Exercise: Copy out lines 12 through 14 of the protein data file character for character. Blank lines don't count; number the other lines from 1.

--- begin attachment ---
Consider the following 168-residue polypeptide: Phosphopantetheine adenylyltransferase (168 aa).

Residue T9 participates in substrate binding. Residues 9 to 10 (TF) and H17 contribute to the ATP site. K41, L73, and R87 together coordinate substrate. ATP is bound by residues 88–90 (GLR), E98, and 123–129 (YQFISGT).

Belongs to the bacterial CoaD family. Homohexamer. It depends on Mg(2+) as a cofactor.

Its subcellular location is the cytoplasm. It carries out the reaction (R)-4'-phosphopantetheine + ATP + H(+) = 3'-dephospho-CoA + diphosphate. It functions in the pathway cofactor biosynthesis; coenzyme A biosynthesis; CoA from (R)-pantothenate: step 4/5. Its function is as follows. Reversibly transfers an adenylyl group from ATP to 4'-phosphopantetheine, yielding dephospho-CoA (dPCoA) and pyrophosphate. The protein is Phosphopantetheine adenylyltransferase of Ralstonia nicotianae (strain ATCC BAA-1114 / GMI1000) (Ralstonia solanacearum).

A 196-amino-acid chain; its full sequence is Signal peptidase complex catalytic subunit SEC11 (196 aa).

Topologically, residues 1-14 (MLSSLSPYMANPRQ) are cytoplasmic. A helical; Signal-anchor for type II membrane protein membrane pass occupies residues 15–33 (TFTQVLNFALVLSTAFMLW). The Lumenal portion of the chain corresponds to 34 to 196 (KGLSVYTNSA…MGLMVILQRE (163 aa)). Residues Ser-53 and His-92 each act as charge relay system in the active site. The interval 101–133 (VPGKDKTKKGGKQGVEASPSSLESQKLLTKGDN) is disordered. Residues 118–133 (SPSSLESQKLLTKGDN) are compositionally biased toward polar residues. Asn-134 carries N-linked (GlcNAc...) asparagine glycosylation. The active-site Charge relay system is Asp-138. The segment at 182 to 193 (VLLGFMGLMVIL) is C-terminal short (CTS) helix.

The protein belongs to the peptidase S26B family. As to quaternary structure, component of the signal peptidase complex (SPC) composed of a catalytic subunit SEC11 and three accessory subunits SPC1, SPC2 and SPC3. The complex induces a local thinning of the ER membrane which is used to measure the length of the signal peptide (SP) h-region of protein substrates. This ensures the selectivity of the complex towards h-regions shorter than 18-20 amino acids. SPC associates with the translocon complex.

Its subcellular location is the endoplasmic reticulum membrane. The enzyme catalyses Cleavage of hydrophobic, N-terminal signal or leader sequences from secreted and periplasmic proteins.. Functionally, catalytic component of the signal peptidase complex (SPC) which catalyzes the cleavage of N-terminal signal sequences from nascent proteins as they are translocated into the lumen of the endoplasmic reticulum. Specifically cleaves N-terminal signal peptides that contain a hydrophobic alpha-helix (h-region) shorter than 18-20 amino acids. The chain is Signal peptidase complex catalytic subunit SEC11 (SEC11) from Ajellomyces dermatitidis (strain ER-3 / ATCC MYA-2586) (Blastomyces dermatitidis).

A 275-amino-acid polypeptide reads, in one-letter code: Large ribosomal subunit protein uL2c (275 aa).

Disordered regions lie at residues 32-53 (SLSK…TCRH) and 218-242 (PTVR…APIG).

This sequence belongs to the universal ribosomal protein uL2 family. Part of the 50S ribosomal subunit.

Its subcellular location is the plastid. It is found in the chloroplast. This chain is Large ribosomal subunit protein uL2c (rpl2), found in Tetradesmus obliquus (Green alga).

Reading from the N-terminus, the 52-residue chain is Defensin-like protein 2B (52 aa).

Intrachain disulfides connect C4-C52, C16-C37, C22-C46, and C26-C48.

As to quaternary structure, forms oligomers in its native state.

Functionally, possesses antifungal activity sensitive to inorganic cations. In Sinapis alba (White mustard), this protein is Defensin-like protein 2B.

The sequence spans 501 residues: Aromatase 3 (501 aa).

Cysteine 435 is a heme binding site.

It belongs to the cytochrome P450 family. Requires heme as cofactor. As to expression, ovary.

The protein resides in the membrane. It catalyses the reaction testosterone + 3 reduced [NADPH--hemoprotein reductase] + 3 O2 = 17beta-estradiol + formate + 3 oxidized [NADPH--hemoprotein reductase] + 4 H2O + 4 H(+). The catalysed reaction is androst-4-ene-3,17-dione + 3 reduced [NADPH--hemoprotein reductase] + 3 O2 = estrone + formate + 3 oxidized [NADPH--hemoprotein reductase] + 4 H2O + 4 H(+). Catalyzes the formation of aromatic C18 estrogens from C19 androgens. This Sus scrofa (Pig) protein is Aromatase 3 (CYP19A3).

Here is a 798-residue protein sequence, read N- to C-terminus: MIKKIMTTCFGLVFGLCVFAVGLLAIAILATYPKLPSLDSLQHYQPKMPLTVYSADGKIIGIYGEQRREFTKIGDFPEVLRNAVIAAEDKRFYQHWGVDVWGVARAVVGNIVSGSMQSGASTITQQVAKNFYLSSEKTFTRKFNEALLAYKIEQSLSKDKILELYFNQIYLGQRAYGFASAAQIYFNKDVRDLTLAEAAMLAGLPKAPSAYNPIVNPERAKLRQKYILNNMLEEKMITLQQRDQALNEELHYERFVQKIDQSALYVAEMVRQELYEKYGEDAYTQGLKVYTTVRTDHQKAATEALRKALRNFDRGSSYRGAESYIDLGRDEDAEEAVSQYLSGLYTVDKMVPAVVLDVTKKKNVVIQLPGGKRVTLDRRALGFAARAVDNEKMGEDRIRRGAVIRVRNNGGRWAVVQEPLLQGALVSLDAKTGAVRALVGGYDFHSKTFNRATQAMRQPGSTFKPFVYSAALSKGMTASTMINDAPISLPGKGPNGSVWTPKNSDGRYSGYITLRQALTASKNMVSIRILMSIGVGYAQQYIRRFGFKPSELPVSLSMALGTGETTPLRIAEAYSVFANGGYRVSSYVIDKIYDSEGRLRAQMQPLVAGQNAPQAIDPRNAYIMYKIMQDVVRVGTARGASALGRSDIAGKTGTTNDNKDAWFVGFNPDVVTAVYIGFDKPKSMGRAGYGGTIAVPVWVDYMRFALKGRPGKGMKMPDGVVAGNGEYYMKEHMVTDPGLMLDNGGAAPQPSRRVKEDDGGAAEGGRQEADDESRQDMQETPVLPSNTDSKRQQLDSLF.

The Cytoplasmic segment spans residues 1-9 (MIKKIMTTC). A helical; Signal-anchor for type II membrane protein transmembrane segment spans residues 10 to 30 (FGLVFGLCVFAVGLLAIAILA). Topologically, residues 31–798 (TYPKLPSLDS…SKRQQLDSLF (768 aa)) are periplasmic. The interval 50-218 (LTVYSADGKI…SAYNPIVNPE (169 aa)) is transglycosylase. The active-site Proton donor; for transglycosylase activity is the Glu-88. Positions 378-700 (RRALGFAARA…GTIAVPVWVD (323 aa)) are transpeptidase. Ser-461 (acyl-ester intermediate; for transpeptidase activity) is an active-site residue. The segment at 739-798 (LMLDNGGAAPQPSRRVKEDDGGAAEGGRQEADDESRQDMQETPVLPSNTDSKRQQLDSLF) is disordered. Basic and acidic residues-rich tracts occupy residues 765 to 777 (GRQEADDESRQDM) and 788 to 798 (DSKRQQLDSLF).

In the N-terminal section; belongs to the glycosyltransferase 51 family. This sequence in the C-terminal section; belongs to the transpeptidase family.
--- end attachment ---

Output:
Its subcellular location is the plastid. It is found in the chloroplast. This chain is Large ribosomal subunit protein uL2c (rpl2), found in Tetradesmus obliquus (Green alga).

Reading from the N-terminus, the 52-residue chain is Defensin-like protein 2B (52 aa).

Intrachain disulfides connect C4-C52, C16-C37, C22-C46, and C26-C48.